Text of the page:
Our daughters have become fast friends since they ended up in the same daycare and now the same school. Eventually, little siblings arrived in both families, and we began having monthly dinners, alternately at each other’s houses. The location may alternate back and forth, the menu may change, but guaranteed there is alot of laughter, alot of netflix consumed (by the children), alot of wine consumed (by the grown ups) and a raucous dance party (by children and grown ups combined) always rounds out the night. We spend enough time with each other’s families, that I utterly trust Tiffany and her husband Ryan to discipline my kids and vice versa.
I didn’t realize how lucky I was to have such a family enter into my little corner of the world until my husband died and left me alone to parent my kids. Our combined family dinner parties have continued monthly since Kevin died. Laughter, wine, and dance parties are still on the agenda at each one, but now there is often tears too as we marvel at the unfairness of this life. Tiffany and Ryan are on the list of people authorized to pick up my kids from daycare and they do so on many nights. We sign our kids up for activities together so that TIffany and her husband can help with the shuttling of children back and forth. Their family is car shopping currently and are seriously contemplating a 7 seater car so that they can easily drive their kids AND my kids around easily. So when I found myself on the bathroom floor that night I knew who I would text for help. I texted Ryan in the morning and put in a urgent call for gatorade and wonder bread. Both appeared on my porch shortly thereafter. Later that night, when I was barely hanging on, and was parenting from a horizontal position on the couch, I got text from Tiffany and it said ‘do you need help with bedtime? I can be over in 5 minutes to put your kids to bed.’ I cried from relief and from gratitude and quickly sent back a text that simply said ‘yes’. A few minutes later she walked in the front door and simply launched into mom mode with my kids. 30 minutes later both my kids were in bed, clean pjs on, teeth brushed, stories read and tucked in with love and care. She came downstairs, I waved my gratitude at her from the couch (flu germs and all…there was no way we were getting too close!) and she left.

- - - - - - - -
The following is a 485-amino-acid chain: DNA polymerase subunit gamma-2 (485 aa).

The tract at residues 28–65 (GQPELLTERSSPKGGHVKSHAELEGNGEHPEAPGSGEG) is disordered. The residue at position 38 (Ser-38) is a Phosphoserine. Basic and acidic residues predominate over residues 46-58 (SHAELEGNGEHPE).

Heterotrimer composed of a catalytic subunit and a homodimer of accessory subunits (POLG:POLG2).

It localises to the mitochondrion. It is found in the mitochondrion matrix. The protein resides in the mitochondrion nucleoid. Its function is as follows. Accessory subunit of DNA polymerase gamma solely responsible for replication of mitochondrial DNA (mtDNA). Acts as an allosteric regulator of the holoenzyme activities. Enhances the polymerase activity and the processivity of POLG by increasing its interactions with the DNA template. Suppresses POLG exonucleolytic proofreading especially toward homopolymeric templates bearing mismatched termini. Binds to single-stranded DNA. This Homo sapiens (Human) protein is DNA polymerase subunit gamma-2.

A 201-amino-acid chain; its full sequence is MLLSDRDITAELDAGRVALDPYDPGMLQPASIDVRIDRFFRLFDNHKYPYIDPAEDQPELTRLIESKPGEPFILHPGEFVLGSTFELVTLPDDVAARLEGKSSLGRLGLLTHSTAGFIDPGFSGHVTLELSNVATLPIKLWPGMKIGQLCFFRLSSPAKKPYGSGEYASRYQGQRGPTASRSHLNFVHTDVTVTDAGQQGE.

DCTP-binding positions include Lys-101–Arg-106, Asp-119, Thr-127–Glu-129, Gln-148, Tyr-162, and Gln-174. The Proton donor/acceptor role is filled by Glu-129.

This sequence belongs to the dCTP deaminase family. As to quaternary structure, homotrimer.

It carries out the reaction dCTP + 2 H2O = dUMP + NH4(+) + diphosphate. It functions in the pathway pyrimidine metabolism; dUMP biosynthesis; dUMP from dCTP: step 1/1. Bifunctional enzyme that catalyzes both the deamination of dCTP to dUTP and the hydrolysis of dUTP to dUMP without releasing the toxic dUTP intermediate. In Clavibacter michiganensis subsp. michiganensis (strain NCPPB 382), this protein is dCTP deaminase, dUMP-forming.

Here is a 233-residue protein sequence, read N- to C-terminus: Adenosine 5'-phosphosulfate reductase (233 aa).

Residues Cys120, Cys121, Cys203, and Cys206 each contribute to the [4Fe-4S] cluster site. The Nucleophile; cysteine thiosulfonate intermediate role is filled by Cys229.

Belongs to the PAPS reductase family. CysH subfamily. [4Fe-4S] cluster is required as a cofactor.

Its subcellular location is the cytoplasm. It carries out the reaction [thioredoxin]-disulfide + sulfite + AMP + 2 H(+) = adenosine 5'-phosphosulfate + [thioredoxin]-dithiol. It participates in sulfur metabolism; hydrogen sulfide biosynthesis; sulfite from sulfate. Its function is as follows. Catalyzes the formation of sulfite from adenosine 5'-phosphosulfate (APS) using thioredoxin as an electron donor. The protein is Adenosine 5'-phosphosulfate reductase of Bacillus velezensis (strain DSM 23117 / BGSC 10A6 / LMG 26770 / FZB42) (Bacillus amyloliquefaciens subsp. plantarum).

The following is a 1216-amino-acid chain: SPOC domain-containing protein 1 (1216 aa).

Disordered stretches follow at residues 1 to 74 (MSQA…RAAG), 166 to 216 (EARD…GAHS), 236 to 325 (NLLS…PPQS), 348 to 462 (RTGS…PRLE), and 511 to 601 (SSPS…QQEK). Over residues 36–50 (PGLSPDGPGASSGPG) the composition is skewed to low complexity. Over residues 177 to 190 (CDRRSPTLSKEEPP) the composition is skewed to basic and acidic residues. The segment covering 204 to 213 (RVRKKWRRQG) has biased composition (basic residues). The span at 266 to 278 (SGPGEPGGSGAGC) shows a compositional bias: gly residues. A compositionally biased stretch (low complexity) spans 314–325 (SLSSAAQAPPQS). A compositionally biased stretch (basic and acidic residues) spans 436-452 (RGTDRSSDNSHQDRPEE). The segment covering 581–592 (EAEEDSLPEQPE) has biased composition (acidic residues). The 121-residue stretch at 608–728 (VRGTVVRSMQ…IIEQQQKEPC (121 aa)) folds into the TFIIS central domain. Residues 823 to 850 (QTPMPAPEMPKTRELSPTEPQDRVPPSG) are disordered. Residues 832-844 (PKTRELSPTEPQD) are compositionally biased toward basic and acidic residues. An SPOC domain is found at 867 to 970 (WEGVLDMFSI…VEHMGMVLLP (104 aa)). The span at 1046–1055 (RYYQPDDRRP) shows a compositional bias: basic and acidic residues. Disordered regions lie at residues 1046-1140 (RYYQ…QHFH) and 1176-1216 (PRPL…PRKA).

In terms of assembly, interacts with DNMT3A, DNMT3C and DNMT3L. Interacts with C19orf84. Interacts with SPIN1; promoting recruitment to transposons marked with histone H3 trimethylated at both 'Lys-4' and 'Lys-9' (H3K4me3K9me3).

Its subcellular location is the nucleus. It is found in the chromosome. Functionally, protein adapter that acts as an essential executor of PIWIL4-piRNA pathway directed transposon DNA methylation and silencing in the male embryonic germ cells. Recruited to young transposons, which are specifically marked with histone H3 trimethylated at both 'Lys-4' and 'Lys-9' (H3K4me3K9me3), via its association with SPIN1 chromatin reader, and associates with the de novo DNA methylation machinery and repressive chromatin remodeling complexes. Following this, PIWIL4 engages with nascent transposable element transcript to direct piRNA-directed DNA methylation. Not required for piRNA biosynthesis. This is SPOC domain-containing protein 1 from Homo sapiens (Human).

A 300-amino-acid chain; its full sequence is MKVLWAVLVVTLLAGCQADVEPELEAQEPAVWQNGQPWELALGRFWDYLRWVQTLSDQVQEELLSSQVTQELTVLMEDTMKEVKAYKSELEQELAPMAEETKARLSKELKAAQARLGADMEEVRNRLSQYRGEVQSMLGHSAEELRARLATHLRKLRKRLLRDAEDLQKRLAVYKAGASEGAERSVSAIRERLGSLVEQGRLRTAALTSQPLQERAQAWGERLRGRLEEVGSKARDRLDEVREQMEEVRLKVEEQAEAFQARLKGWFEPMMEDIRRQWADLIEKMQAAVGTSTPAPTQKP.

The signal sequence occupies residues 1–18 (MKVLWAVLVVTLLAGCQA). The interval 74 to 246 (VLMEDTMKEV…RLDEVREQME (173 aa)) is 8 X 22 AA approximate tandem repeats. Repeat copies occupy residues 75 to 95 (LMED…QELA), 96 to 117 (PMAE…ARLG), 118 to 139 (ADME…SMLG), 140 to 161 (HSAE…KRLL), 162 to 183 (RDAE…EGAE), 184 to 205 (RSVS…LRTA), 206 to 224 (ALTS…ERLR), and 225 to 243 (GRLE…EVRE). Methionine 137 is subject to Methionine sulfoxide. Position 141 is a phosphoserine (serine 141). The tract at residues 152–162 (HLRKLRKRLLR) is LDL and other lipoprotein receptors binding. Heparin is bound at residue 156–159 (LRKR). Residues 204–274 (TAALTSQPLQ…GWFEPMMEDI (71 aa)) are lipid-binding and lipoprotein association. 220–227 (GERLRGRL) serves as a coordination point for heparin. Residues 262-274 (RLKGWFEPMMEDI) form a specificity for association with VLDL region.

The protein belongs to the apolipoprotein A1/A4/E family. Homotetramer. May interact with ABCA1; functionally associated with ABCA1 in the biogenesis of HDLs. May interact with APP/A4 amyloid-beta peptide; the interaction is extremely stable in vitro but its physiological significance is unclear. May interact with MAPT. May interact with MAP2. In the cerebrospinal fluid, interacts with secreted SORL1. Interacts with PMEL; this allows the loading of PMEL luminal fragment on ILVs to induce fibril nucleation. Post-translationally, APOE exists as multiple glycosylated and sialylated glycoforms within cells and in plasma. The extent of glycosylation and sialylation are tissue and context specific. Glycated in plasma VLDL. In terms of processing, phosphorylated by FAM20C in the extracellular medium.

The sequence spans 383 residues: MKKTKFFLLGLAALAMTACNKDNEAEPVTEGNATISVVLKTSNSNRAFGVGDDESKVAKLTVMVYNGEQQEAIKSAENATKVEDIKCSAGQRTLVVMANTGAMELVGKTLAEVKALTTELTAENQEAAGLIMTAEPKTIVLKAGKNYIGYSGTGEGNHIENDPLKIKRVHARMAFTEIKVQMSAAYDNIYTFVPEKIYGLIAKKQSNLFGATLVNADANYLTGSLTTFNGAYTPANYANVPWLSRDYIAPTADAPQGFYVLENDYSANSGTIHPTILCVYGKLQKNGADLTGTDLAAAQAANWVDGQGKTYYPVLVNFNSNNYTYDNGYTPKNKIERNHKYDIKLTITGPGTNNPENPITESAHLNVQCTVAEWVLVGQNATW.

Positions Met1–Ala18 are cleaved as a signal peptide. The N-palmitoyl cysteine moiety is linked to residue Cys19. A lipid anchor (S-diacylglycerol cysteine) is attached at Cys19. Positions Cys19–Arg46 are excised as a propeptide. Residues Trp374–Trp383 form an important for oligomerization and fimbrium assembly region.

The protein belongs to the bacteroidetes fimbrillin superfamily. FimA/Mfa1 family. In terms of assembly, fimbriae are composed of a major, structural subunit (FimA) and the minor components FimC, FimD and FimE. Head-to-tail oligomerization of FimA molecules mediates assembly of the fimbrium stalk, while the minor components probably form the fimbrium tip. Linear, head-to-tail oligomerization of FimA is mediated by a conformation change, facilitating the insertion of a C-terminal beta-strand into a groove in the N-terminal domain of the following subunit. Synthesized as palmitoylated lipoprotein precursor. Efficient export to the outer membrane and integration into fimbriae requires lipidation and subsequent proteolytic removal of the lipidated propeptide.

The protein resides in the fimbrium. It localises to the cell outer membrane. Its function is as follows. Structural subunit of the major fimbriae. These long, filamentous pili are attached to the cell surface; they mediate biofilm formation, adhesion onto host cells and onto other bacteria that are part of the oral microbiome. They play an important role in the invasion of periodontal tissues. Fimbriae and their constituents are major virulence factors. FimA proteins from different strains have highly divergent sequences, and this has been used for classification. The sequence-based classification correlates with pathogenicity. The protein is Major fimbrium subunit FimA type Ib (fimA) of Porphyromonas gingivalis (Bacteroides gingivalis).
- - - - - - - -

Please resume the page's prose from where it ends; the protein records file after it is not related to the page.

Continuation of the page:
Since Kevin’s death, the idea that my kids don’t have a dad causes tears to prick to my eyes at any given moment. We are a fierce and mighty little girl gang of 3, but we are also missing a member. Simply put, our family has a hole in it. That hole will always be there, as Kevin’s presence is irreplaceable. But what I’ve come to learn in my journey trying to head up this girl gang is that families don’t have to be built on a traditional structure, but in fact are built on love and support. That vomit filled night when another woman, a friend, walked in my house, and put my kids to bed with love and kindness reminded me that. She is not part of my family of origin, but she is a part of our chosen family. My kids have a family that is a beautiful, messy mash up of blood relatives and chosen family members. I didn’t choose for my husband to die, but the family I’ve chosen to create since then is rich in friendship, support and love. The best kind of family.